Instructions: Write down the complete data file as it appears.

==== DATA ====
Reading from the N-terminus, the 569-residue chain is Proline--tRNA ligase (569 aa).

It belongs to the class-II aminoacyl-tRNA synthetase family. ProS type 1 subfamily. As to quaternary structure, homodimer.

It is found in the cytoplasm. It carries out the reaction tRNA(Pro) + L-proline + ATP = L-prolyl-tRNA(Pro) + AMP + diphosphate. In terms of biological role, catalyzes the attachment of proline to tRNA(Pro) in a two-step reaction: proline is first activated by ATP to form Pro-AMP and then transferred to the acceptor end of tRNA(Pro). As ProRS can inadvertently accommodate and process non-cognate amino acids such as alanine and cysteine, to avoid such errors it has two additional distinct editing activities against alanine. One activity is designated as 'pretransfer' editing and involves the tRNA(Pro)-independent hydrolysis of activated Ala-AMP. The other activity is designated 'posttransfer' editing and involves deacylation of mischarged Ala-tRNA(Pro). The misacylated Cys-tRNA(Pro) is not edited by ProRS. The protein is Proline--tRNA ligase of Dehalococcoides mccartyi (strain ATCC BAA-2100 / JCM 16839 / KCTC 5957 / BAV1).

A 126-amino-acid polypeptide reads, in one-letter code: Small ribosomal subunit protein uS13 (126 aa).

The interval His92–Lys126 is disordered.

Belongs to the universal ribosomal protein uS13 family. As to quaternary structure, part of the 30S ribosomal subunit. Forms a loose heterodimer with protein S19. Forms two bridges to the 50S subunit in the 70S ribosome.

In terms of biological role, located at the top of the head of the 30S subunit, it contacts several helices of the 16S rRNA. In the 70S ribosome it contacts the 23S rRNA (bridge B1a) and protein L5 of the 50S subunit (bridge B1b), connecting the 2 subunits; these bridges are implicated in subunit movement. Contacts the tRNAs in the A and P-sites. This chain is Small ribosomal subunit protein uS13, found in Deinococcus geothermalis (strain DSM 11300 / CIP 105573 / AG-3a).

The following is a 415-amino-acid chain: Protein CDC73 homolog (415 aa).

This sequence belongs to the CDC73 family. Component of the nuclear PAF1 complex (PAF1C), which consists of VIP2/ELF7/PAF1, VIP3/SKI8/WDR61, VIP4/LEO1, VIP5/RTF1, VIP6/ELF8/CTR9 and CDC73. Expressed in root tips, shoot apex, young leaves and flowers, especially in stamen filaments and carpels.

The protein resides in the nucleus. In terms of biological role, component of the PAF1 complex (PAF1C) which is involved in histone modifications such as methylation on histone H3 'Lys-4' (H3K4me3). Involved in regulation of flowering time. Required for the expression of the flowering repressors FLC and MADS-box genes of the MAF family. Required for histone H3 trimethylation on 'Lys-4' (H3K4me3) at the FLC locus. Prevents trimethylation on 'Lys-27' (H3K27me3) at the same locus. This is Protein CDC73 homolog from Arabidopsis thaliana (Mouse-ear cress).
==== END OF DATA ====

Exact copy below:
Reading from the N-terminus, the 569-residue chain is Proline--tRNA ligase (569 aa).

It belongs to the class-II aminoacyl-tRNA synthetase family. ProS type 1 subfamily. As to quaternary structure, homodimer.

It is found in the cytoplasm. It carries out the reaction tRNA(Pro) + L-proline + ATP = L-prolyl-tRNA(Pro) + AMP + diphosphate. In terms of biological role, catalyzes the attachment of proline to tRNA(Pro) in a two-step reaction: proline is first activated by ATP to form Pro-AMP and then transferred to the acceptor end of tRNA(Pro). As ProRS can inadvertently accommodate and process non-cognate amino acids such as alanine and cysteine, to avoid such errors it has two additional distinct editing activities against alanine. One activity is designated as 'pretransfer' editing and involves the tRNA(Pro)-independent hydrolysis of activated Ala-AMP. The other activity is designated 'posttransfer' editing and involves deacylation of mischarged Ala-tRNA(Pro). The misacylated Cys-tRNA(Pro) is not edited by ProRS. The protein is Proline--tRNA ligase of Dehalococcoides mccartyi (strain ATCC BAA-2100 / JCM 16839 / KCTC 5957 / BAV1).

A 126-amino-acid polypeptide reads, in one-letter code: Small ribosomal subunit protein uS13 (126 aa).

The interval His92–Lys126 is disordered.

Belongs to the universal ribosomal protein uS13 family. As to quaternary structure, part of the 30S ribosomal subunit. Forms a loose heterodimer with protein S19. Forms two bridges to the 50S subunit in the 70S ribosome.

In terms of biological role, located at the top of the head of the 30S subunit, it contacts several helices of the 16S rRNA. In the 70S ribosome it contacts the 23S rRNA (bridge B1a) and protein L5 of the 50S subunit (bridge B1b), connecting the 2 subunits; these bridges are implicated in subunit movement. Contacts the tRNAs in the A and P-sites. This chain is Small ribosomal subunit protein uS13, found in Deinococcus geothermalis (strain DSM 11300 / CIP 105573 / AG-3a).

The following is a 415-amino-acid chain: Protein CDC73 homolog (415 aa).

This sequence belongs to the CDC73 family. Component of the nuclear PAF1 complex (PAF1C), which consists of VIP2/ELF7/PAF1, VIP3/SKI8/WDR61, VIP4/LEO1, VIP5/RTF1, VIP6/ELF8/CTR9 and CDC73. Expressed in root tips, shoot apex, young leaves and flowers, especially in stamen filaments and carpels.

The protein resides in the nucleus. In terms of biological role, component of the PAF1 complex (PAF1C) which is involved in histone modifications such as methylation on histone H3 'Lys-4' (H3K4me3). Involved in regulation of flowering time. Required for the expression of the flowering repressors FLC and MADS-box genes of the MAF family. Required for histone H3 trimethylation on 'Lys-4' (H3K4me3) at the FLC locus. Prevents trimethylation on 'Lys-27' (H3K27me3) at the same locus. This is Protein CDC73 homolog from Arabidopsis thaliana (Mouse-ear cress).